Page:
5) Destructo, Radio Personality
Music executive by day and DJ by night, Destructo (or Gary Richards) grew to love music at an early age. With a father who worked in concert and radio promotions, the HARD Events CEO pursued a career in music in his home of state of California. When he moved to Myrtle Beach, Richards became an on-air radio personality. Dubbed "the Bush Man", Richards became the youngest ever radio host for Power 98 in 1989. A rare video of The Bush Man's video aircheck was uploaded to YouTube a few months ago.
6) Pete Tong, Music Journalist
Perhaps the most influential radio personality in the history of electronic music, Pete Tong worked many jobs in the music industry before becoming the host of the Essential Mix series for BBC Radio 1. One of his most prominent jobs was his staff writer and editor positions at Blues & Soul Magazine. A jazz aficionado, Tong previously played soul, jazz, and funk music during his DJ sets. He got hired as a staff writer for the magazine in 1979 and was promoted to features editor. He held until the position until 1983.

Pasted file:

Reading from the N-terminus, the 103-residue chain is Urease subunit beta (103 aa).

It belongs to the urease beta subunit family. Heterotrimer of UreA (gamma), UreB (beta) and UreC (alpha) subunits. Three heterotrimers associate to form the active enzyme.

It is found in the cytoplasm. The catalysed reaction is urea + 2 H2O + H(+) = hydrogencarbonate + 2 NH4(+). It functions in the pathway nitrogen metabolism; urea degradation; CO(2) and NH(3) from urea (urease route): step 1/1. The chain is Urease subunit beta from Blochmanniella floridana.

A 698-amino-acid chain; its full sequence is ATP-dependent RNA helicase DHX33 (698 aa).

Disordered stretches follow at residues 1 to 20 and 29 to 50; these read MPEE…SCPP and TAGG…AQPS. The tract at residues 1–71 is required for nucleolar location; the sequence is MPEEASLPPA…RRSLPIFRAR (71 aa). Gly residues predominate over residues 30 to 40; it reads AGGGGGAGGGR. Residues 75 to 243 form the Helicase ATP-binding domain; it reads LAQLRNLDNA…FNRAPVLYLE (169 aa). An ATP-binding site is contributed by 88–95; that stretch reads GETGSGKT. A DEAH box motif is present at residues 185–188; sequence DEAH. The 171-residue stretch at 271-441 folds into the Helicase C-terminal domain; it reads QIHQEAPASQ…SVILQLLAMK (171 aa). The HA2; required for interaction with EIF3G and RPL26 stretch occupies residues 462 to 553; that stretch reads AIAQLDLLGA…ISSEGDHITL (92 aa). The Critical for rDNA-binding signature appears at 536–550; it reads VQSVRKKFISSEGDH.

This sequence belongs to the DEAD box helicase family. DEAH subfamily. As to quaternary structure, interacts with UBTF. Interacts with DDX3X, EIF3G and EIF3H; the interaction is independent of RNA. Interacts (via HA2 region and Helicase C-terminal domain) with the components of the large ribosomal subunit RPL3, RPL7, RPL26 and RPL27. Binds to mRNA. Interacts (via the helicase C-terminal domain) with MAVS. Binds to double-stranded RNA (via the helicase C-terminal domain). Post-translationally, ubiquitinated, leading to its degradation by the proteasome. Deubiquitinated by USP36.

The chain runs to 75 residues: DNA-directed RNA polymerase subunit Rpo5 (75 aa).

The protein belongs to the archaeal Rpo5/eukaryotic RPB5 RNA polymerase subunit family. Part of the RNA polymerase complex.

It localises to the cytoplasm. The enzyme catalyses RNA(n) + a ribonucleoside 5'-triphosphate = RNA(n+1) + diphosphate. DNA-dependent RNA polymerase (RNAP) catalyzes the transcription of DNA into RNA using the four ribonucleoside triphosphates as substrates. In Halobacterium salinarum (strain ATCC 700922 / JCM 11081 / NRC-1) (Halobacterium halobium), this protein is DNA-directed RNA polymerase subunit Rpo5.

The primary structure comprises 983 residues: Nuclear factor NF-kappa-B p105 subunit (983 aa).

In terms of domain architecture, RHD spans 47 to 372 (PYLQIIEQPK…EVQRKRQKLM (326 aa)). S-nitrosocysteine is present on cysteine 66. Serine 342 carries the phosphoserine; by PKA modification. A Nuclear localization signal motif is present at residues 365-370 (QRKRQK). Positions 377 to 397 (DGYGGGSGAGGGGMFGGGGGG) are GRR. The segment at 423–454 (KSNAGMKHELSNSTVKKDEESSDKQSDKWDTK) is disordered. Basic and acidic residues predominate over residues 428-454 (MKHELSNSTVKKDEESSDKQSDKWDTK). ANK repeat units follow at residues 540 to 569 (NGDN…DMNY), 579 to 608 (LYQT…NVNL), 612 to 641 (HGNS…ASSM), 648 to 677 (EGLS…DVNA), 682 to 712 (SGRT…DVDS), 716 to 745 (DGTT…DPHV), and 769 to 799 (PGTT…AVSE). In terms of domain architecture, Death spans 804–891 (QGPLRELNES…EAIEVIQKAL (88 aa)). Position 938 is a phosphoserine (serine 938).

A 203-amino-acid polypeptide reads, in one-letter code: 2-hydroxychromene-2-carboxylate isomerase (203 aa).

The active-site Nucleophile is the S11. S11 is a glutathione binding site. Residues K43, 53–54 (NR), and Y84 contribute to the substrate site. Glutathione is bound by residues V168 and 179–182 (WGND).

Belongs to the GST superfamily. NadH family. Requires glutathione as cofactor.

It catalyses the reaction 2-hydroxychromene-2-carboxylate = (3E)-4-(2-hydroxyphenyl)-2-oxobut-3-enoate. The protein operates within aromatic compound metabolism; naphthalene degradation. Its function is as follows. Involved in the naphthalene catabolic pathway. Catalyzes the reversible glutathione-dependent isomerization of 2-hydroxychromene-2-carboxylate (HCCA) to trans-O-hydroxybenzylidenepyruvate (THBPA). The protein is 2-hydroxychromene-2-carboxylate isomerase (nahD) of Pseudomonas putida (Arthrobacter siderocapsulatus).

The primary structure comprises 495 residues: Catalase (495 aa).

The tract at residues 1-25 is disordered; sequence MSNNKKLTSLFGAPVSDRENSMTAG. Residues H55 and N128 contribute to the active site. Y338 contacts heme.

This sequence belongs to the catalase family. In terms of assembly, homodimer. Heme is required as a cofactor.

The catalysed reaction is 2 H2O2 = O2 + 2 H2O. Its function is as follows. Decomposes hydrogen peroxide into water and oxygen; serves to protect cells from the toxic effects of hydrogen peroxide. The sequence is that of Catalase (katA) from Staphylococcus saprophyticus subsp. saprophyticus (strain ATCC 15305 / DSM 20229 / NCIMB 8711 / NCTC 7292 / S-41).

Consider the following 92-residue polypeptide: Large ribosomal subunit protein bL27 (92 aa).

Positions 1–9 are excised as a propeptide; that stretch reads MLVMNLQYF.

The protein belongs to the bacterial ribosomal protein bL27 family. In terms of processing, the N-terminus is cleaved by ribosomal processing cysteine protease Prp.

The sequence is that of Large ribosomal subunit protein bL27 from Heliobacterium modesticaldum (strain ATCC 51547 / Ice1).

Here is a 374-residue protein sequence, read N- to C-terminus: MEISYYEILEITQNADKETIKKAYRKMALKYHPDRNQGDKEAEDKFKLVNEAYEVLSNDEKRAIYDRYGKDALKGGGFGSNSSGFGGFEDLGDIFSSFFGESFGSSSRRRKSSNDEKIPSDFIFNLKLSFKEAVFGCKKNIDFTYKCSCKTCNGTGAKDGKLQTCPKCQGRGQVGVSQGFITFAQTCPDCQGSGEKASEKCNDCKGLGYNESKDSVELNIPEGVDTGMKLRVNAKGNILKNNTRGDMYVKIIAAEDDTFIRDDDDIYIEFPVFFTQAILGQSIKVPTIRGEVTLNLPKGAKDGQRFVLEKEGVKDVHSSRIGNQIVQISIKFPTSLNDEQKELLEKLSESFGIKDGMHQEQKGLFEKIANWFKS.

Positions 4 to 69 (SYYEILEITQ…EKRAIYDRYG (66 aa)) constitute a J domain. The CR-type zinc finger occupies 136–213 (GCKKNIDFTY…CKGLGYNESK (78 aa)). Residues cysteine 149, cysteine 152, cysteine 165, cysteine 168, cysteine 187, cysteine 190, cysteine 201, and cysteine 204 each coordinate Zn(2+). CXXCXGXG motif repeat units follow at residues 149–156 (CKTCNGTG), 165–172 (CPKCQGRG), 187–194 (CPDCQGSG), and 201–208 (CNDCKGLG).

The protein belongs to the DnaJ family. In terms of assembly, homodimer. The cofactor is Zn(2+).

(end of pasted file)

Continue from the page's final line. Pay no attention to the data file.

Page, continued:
7) Paul van Dyk, Broadcast Technician & Carpenter
Paul van Dyk's early childhood wasn't easy. While he grew to love music at a young age, external circumstances initially prevented the German producer from pursuing his musical interests. He was raised in a single parent household, as his father left his family when he was four years old. To make matters worse, he lived in East Berlin, which was a part of the communist East Germany before the fall of the Berlin Wall. Van Dyk worked as a broadcast technician. When his family moved to West Berlin, he studied to become a carpenter. Both professions didn't work out, and he went on to become one of dance music's most influential producers and DJs of all time.
8) Richie Hawtin, McDonalds Employee, Video Store Employee & Corn Detasseler
Revered as one of the leading figures in techno, Richie Hawtin's brief stint as an employee of mega corporation McDonalds may surprise some of our readers. While little information is known about Hawtin's employment at McDonald's, the producer shared that his first job was as a corn detasseler. Detasseling corn involves removing the tassels from the tops of corn stocks for pollination control. Hawtin also worked at a video store, which is certainly a relic of the previous generation.